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"Erratas" (Sometimes spelled as "Eratas" to avoid detection) is the name of a supposed computer algorithm, which is utilized by major corporations worldwide. This algorithm may be used to remove copyright infringement on websites such as YouTube, and can be seen as a form of mass surveillance. The mystery shrouding "Erratas" comes from how employees of certain companies are supposedly fired if the algorithm's name shows up in their file search history, and how "Erratas" seems to target and delete any mention of it's name online. The word "Erratas" (Plural) or "Errata" means "Error" or "Printing mistake" in Latin. Some suggest that the "Erratas" mystery is just an Alternate Reality Game (ARG) or random coincidences. The mysteries and connections have since spurred a series of complicated conspiracy theories.
On November 25th, 2015, an anonymous user on 4chan posted in the /x/ board a summary of a conversation with a woman about how she was given a "shady" factory job by a temporary employment agency. The post goes on to say that she picked up a tape gun with the word "Erratas" (Misspelled as "Eratas") written on it instead of a normal factory department's name. She was told by a co-worker to get rid of it and to never mention the odd name to any supervisors. The co-worker explains that anybody who searched on their computers for the name was "flagged" and fired immediately.
The post reads:
They had a programming department that made payroll programs for other companies or something along those lines, but by the time she got there it was just literally one dude, and they were giving him random jobs to do like working assembly lines and running forklifts. They put her and this dude in a room, gave them a couple tape guns, and had them pack stuff in boxes. Most stuff there had the names of their respective departments written on them in sharpie, but hers said "Eratas" on it (or however the fuck it's spelled). The dude told her to get rid of the tape gun and not to mention it to any supervisors, since apparently one of his jobs years before had been writing code to flag any employee that searched for it in their computer system. Not any old word, just that one. And they'd fire you if you got flagged. Weird shit.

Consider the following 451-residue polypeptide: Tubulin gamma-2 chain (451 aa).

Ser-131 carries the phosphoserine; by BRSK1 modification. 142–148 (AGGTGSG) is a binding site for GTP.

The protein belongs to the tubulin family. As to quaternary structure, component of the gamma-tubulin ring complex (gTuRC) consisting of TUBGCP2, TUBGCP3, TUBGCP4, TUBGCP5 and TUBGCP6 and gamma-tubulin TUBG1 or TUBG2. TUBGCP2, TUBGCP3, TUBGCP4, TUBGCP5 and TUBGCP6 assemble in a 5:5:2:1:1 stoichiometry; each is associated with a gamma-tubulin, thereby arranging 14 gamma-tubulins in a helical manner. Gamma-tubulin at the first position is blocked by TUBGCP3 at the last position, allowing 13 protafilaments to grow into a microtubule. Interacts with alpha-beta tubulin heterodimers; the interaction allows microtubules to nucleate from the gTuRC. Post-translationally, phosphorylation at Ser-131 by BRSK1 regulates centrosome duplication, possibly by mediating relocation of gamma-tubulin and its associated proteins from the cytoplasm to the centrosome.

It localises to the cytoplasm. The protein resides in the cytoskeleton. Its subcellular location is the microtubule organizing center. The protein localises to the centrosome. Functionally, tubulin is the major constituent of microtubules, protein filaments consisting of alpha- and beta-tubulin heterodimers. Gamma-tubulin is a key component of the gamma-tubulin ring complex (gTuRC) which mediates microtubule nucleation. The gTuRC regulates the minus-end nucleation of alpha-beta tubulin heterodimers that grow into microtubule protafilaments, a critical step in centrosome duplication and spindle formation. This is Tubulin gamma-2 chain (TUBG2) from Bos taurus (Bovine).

Less than one month later, on December 19th, another anonymous user posted about "Erratas." They wrote, "Did anyone here have any software/IT jobs on the east coast between 2000 and 2010 or so? I ask because a few people I know from that time and area have talked about some sort of sketchy HR-related program called 'Erratas,' and I'm wondering if I can find any information about it."
A month later, on December 19, 2015, another anon posted a question that asked if anyone worked in IT from 2000 to 2010 to find out about some "sketchy program" they've heard of from locals, and mentions the name "Erratas" again. A few companies were named that may use the program, such as UPS.
Discovery of ChronosForLife
A post was made in /mu/ on January 25th, 2016 from a user who wanted to create a new genre of music called "Deep Internet". Music in this genre would be comprised of snippets and noise from very obscure YouTube videos. A set of links accompanied the description, and one of them led to a YouTube video titled "Youtube is MONITORING and controlling my life." The video was uploaded on January 23th, 2016 by a channel named "ChronosForLife JurassicPark". In it, the distressed uploader talks about how Youtube and it's "algorithms" are targeting him and his deceased mother's tribute videos to the Jurassic Park movies.
This channel uploaded another video titled "Here goes nothing…", which claims to be bait for the "Er****s" (Erratas) algorithm to flag and delete (screenshot, below). The description reads: "If it flags this one, that's some spooky shit."
Soon after the post's discovery, some discovered that if they turned on YouTube's Automatic Captions feature, which known to create sentences out of normal speech and cannot be altered by the uploader or YouTube, an address that reads "200 Corbin KY 40219" is written in the captions at one point in the video. This is the address listed on the Bandcamp page of "KFC Murder Chicks," which was later removed.
Another discovery in one of his other videos came in a morse code message near the end of his "Jurassic Park 3 Tribute Re-Upload" video. When translated, the message reads: "Hollywood Astral Projection Clinic." No explanation has currently been found for this message.
ChronosForLife uploaded a Q&A video where they answered questions in the comments sections of his other videos, but it has since been taken down. However, an anon managed to write a transcript of the video.
In the transcript, ChronosForLife describes Erratas: " All I really know about Erratas is that it's used by dozens of companies. ("recent", as in, within the last 5 or 6 years) they seem to use it as a copyright-enforcement tool which works as an excellent [?] if you want to take down other things as well."
Same Anon here, I just finished typing out a transcript of the video as best I could, and I have to say, things are getting weird. A lot of what he says matches up perfectly with the little that's mentioned about Erratas in the archived /x/ threads.
If anyone is able to figure out what the text said at parts where I wasn't able to, that'd be great.
Notes about the transcript: Anything in square brackets are my own notes; " ] " means I couldn't read multiple words, or that I couldn't tell if it was multiple words or not and I couldn't read them; " [?] " means I couldn't read what I'm pretty sure is just one word; [?] attached to the end of a word means I'm not completely sure that that's what that word says; [ attached to other letters means I could figure out part of the word but part of I couldn't figure out.